Took On A Life Of Its Own
Posted by Literary Titan
Murder at Manzanar follows a private eye with a knack for finding things others cannot who ends up uncovering more than he anticipated. What was your inspiration for the mystery that must be unraveled?
2022 was the 80-year anniversary of the internment of Japanese Americans in World War II. I had been reading quite a bit about it and wondered how I could weave it into a story. As part of my research, I came across how many Japanese families had to just walk away from their homes and businesses never to see them again because of unscrupulous people, who conned them out of everything they owned. They were only allowed to take what they could carry when they were dispersed to various camps around the country. It wasn’t until 1990 that the US government paid out reparations to those who survived the internment camps. I thought about how interesting it would be to see how one Japanese family was conned out of their business and how the wrong came full circle to the detriment of the person who stole it.
How did the mystery develop for this story? Did you plan it before writing, or did it develop organically?
It developed gradually and I had some input from one of my Tai Chi students who happens to be a Buddhist priest she told me about a story that she thought would be interesting for a book and I asked her if I could use part of it and she gave me the permission to do so. From there the story took on a life of its own and I just put down on paper.
Was there a reason why you chose this location as the backdrop for your story?
The backdrop for my story is pretty much the same as all of the Polish Dragon P. I. stories. They, mostly take place in Northeast Ohio where I was born and raised. On occasion, Tom or Suzie may travel away from Ohio but always return to their home state. I like to share little tidbits about where I grew up. People don’t realize what a great place Northeastern Ohio is to live in. Things have changed over the years and Cleveland is a top vacation destination. It even has quite the food scene for all of you foodies out there. Right now Cleveland has three chefs who were named semi-finalists for the James Beard award. Time magazine calls the James Beard award the Oscars of the food world.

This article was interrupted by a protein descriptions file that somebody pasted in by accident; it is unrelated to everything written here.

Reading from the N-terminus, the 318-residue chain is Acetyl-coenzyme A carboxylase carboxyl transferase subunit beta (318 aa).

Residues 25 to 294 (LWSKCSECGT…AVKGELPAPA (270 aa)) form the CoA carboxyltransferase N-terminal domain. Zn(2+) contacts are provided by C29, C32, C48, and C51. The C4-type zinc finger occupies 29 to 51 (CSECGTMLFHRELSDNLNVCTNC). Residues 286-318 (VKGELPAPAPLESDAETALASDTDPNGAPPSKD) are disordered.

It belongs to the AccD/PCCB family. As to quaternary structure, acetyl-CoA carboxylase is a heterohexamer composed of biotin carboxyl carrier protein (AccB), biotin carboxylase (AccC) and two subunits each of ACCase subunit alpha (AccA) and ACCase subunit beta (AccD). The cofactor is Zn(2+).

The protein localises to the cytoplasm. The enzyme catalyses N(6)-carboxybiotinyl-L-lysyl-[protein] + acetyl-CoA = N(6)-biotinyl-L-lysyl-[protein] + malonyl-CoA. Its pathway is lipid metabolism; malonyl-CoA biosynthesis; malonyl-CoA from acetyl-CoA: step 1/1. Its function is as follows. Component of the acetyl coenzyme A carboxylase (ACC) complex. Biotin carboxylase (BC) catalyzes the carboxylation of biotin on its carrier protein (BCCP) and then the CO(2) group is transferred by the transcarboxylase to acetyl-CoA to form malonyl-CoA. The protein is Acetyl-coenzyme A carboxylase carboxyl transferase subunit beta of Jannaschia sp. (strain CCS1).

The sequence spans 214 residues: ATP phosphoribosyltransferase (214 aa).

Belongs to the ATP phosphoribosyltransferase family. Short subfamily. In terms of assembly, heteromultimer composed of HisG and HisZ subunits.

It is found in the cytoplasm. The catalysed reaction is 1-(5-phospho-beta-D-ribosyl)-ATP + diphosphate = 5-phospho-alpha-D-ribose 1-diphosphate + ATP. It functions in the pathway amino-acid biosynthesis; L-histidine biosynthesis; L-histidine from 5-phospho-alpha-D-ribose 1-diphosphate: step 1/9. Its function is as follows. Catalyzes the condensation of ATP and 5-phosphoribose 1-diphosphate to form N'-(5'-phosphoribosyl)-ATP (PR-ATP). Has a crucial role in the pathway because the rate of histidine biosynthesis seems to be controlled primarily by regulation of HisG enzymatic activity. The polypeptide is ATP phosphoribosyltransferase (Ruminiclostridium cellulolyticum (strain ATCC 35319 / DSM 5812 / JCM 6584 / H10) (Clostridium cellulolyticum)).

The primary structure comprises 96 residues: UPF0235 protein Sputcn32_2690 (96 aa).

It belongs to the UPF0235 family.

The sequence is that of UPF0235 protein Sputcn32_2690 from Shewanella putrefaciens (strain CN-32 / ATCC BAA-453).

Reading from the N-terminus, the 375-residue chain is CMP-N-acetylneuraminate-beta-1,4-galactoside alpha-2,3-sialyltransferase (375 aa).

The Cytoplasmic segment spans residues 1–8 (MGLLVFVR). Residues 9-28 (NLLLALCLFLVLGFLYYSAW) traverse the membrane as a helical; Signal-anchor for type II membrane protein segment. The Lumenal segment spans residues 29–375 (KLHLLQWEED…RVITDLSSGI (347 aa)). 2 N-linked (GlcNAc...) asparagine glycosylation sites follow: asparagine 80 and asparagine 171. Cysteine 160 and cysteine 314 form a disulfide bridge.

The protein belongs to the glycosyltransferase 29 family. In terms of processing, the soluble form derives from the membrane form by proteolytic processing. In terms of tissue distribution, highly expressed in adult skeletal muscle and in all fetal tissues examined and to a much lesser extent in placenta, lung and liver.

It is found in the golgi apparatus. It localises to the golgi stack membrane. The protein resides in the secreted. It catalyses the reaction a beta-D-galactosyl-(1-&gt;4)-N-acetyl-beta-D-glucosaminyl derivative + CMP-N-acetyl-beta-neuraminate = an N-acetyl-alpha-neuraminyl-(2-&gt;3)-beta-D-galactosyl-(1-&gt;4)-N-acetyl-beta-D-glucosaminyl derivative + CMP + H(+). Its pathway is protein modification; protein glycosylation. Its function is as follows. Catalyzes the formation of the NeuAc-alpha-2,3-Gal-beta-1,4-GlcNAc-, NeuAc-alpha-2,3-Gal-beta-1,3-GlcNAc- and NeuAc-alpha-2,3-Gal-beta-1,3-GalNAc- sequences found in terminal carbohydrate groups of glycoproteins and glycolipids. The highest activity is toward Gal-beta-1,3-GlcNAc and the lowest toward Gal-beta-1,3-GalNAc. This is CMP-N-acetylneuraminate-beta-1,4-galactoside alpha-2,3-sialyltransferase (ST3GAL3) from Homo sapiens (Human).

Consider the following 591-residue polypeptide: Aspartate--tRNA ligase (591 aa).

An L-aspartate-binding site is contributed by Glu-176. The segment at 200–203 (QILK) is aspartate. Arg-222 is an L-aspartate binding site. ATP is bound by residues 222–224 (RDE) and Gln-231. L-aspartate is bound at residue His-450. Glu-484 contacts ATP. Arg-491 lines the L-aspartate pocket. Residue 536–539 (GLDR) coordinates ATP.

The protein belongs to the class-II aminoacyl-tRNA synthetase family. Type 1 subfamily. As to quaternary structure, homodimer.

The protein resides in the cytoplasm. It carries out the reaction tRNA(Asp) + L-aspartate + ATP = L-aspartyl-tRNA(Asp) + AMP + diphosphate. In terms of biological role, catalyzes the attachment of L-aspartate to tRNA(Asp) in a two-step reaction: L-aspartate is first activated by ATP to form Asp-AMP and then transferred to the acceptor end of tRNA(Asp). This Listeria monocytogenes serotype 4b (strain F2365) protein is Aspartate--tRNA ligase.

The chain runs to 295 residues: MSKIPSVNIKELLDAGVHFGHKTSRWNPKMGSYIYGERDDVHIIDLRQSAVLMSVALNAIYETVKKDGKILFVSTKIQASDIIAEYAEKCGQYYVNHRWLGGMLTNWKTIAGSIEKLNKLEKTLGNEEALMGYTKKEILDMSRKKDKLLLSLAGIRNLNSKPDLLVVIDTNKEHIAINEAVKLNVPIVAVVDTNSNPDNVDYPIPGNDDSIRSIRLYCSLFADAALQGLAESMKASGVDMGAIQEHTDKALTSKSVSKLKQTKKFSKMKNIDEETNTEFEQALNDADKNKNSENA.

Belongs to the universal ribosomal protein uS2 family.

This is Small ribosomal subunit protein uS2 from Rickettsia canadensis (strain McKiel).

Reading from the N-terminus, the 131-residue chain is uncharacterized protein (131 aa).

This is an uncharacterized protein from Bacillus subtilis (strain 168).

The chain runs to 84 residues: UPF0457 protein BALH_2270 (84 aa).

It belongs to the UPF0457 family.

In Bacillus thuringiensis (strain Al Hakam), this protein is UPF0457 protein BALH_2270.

I hope the series continues in other books. If so, where will the story take readers next time?
The story has continued with two more novellas following Murder at Manzanar. They are The Dragon is Missing and Finding Ami. In these two books, Suzie gets more of the spotlight, especially as the first title states Tom ends up going missing and Suzie must find him. In Finding Ami, she has to do a lot of the work because, well let’s just say Tom was out of the picture. I hope everyone enjoys reading them as much as I like writing them.
Posted in Interviews
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Murder at Manzanar
Posted by Literary Titan
Murder at Manzanar is an incredibly detailed and exciting story written by Steve Zimcosky. The gripping story follows a retired police officer who is also a talented private detective. Tom Sipowicz is contacted after a Buddhist statue is broken, revealing an old envelope addressed to Hideki Sakura, who no one knows who this is. Tom is employed to trace the owner of this mysterious envelope. Along the way, Tom interacts with several elders, who openly discuss their personal experiences of Japanese Internment camps. The eye-opening stories bring the reader’s attention to the atrocities many individuals faced during World war 2 at the hands of the US. This is an essential piece of history cleverly placed within this comprehensive book. The author describes in detail the process of finding the missing Hideki Sakura, speaking to many people with whom the protagonist may never have interacted otherwise.
I think this book is a fabulous read. It keeps the reader focused, and the author has an eye for details. I believe each character, from Tom to the elders he talks to throughout, is described in a way the reader can picture, which creates a good image of the story in the reader’s head.
Zimcosky creates a heartfelt story that discusses history in a remarkably well-written subtle way, which the reader can take away with them once the book is complete. The book’s pace is perfect for teen readers, keeping them engaged in the plotline. The addition of historical information is an added bonus that educators will appreciate. I think the writing style sets an excellent image for the reader and keeps them intrigued, allowing for an easy, relaxing read.
Murder at Manzanar is a captivating cozy mystery that draws on history and exceptional character development to keep readers interested. This short and fast-paced novel is perfect for picking up and reading on a lazy afternoon or when you need a clean intriguing mystery to solve.
Pages: 160 | ASIN : B0B3S7ZFHQ
Posted in Book Reviews, Four Stars
Tags: author, book, book recommendations, book review, book reviews, book shelf, bookblogger, books, books to read, cozy mystery, crime fiction, crime thriller, ebook, fiction, goodreads, kindle, kobo, literature, Middle Grades, middle school, Murder at Manzanar, mystery, nook, novel, read, reader, reading, Steve Zimcosky, story, teen, teen fiction, writer, writing, ya books, young adult